“Optical near-field dichroism controlled with a plasmonic nanoantenna”

Martii Paars (Tartu Univ., Estonia; Univ. of Bayreuth, Germany)
“Photochemistry on single chromophore complexes: towards to single molecule optical memory”

Taras Plakhotnik (Univ. of Queensland, Australia)
“Diamonds for quantum nano sensing: A critical review of recent developments”

Ivan Scheblykin (Lund Univ., Sweden)
“Luminescence blinking -- from single molecules to micrometer-sized perovskite crystals”

Christian Borczyskowski (Chemnitz Univ., Germany)
“Single molecules explore in real time stress relaxation in drawn polymer films”

Aleksei Gorshelev (Inst. of Spectroscopy, Russia)
“Multiparameter nanodiagnostics of complex solids by phononless fluorescence spectromicroscopy of myriad single dye-molecules”

  1. 10.Symposium “Quantum Optomechanics”

KEYNOTE: Yanbei Chen (California Inst. of Technology, USA)
“Quantum optomechanics: Sensitivity beyond the standard limit and test of quantum mechanics”

Thomas Corbitt (Louisiana State Univ., USA)
“Optomechanics and quantum noise with AlGaAs microstructures”

Albert Schliesser (Niels Bohr Insti., Denmark)
“Optomechanical quantum correlations in a multimode nanomechanical membrane resonator”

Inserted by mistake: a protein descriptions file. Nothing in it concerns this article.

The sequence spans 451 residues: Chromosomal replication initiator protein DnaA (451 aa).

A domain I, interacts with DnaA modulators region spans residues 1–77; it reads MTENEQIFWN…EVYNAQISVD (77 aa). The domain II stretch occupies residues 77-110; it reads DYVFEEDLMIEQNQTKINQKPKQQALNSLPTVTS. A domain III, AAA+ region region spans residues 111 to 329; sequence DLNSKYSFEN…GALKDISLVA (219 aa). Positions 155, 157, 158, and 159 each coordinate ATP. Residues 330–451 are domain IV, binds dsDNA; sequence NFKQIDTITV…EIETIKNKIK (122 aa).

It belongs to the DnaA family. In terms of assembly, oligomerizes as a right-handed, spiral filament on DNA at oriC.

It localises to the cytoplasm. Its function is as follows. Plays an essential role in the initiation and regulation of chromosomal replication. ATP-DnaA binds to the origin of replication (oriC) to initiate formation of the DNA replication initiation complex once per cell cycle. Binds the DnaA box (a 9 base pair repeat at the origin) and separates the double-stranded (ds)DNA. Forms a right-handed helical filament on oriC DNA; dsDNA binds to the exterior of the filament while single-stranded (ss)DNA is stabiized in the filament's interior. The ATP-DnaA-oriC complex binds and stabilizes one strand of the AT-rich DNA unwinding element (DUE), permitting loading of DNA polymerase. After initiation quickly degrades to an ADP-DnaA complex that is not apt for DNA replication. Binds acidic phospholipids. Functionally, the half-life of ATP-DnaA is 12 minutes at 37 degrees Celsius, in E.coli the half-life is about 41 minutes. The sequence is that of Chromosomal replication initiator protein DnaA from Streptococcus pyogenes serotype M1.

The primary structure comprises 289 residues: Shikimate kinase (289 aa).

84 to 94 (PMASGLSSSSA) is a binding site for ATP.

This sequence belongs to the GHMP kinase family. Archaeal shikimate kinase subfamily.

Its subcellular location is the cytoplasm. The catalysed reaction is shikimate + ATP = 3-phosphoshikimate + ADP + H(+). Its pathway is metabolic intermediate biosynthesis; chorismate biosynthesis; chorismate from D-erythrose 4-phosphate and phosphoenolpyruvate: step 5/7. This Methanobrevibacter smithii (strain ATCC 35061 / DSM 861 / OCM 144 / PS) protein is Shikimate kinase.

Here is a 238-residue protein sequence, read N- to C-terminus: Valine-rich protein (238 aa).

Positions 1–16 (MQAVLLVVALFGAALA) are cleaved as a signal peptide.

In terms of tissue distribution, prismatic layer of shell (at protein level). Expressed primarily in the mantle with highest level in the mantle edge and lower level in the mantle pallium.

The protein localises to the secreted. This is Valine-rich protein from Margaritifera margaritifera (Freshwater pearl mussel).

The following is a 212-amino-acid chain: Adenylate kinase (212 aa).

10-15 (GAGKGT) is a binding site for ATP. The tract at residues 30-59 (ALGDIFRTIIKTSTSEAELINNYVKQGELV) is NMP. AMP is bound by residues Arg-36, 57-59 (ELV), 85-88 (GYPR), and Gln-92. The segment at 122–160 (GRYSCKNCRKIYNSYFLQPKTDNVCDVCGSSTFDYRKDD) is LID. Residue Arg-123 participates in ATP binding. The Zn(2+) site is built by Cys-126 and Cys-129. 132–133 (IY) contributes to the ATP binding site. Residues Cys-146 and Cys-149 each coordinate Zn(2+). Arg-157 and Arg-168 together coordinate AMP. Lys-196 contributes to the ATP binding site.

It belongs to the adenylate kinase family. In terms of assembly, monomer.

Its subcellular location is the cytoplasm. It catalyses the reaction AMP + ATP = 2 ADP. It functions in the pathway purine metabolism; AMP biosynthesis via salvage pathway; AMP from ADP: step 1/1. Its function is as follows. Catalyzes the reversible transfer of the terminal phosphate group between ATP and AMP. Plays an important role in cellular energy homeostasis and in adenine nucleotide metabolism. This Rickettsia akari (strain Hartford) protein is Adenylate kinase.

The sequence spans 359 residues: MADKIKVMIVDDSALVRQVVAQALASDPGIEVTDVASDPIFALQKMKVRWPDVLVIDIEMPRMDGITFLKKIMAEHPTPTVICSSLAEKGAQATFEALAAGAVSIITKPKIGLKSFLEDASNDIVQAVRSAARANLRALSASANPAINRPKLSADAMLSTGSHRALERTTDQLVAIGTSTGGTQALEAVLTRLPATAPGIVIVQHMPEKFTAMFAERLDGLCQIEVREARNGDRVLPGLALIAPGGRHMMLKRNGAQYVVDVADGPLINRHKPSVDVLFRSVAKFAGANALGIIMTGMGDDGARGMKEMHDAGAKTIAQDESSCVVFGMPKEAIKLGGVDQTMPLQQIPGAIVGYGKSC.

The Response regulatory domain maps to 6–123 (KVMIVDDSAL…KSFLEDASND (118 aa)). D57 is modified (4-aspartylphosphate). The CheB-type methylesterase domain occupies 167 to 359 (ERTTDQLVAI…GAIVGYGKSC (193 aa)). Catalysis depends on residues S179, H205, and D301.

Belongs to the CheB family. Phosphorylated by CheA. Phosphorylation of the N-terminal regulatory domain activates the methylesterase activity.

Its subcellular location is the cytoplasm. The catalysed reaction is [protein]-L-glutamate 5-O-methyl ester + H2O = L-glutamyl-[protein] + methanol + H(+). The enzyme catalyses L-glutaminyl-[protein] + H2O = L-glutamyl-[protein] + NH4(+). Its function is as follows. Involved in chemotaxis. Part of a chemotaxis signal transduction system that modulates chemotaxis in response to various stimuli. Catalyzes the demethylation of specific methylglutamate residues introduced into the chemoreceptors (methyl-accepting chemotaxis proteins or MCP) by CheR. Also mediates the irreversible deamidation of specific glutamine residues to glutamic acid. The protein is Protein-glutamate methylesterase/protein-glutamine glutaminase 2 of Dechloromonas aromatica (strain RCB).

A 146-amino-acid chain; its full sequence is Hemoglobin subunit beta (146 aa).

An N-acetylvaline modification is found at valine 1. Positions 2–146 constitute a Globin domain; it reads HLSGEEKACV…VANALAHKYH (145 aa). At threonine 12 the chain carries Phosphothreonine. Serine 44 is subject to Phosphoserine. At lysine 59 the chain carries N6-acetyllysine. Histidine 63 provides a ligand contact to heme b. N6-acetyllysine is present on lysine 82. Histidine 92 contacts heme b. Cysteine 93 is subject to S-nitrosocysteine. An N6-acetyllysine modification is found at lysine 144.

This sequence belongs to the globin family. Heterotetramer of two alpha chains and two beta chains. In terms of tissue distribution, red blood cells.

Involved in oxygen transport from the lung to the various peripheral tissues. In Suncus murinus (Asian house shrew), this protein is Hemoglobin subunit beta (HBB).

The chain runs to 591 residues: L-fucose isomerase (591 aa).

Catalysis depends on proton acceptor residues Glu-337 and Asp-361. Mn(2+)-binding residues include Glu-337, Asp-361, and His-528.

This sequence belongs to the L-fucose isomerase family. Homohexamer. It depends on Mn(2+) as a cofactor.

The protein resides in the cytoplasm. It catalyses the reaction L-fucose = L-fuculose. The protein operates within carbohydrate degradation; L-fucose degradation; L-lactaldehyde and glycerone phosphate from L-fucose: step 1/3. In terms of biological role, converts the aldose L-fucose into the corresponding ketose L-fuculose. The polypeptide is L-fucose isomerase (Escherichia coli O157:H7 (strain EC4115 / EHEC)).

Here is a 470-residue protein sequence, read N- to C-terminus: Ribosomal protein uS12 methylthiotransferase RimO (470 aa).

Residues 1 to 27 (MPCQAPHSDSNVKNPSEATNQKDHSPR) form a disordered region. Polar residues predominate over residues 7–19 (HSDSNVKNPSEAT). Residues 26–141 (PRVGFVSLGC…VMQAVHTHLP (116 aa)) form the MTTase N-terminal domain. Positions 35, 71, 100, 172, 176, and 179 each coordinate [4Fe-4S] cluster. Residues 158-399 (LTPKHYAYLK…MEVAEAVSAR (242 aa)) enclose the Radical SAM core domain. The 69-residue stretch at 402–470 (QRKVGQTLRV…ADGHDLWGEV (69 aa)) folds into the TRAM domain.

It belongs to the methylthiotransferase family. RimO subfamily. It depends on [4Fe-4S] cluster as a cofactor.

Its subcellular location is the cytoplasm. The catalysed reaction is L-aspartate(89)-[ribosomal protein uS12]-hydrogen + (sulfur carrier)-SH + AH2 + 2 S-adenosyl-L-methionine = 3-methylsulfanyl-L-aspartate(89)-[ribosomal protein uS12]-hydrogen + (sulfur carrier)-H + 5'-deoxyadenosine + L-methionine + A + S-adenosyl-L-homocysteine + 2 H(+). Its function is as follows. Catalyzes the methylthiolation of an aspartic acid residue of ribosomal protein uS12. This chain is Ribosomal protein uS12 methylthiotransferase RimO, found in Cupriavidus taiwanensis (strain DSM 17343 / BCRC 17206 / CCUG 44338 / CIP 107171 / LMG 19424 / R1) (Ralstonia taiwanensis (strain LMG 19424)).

Thibant Jacqmin (Univ. Pierre et Marie Curie, France)
“Towards a quantum optical-to-microwave tarsducer”

Christian Graef (Univ. of Glasgow, UK)
“Towards Sagnac speed meter interferometers for gravitational wave detection”

Klemens Hammerer (Univ. of Hannover, Germany)
“Light-matter interfaces for quantum simulations and information processing”

LAT 2016 Invited Speakers

“Metamaterials in optical spectral region: technologies, properties and perspectives of application”

Vladimir Belyi (Stepanov Institute of Physics, Minsk, Belarus)

The past ten years have seen the emergence of metamaterials in optical spectral region characterized by extraordinary properties. Their ability to manipulate parameters of light radiation in new ways has led to many novel applications. Examples include super resolution imaging, negative refraction, optical cloaking, enhance nonlinear interaction and others.

The state of affairs have been analyzed in theory of propagation and transformation of light fields (amplitude, polarization, directivity) in optical metamaterials having different structures and technologies of fabrication and possessing the potential for broadband manipulation of the density of photonic states and subwavelight confinement. A special attention is devoted to the appearance of a number of novel effects in optical metamaterials with extreme parameters (particularly, in metamaterials with close to zero dielectric permittivity (ENZ-materials)): tunneling through super narrow channel, formation of narrowband light beams, amplifying of optical nonlinearities. Also there have been analyzed the properties of a new class of metamaterials with extremely high optical anisotropy, which are perspective, for example, for creation of plasmonic, deep subwavelength bulk waveguides.

There have been investigated the peculiarities of excitation and properties of new types of plasmon-polaritons, so called Bessel, single and multiplasmons possessing the property of quasinondiffraction. Particularly, singular radiative plasmon-polariton in ENZ optical materials has been predicted.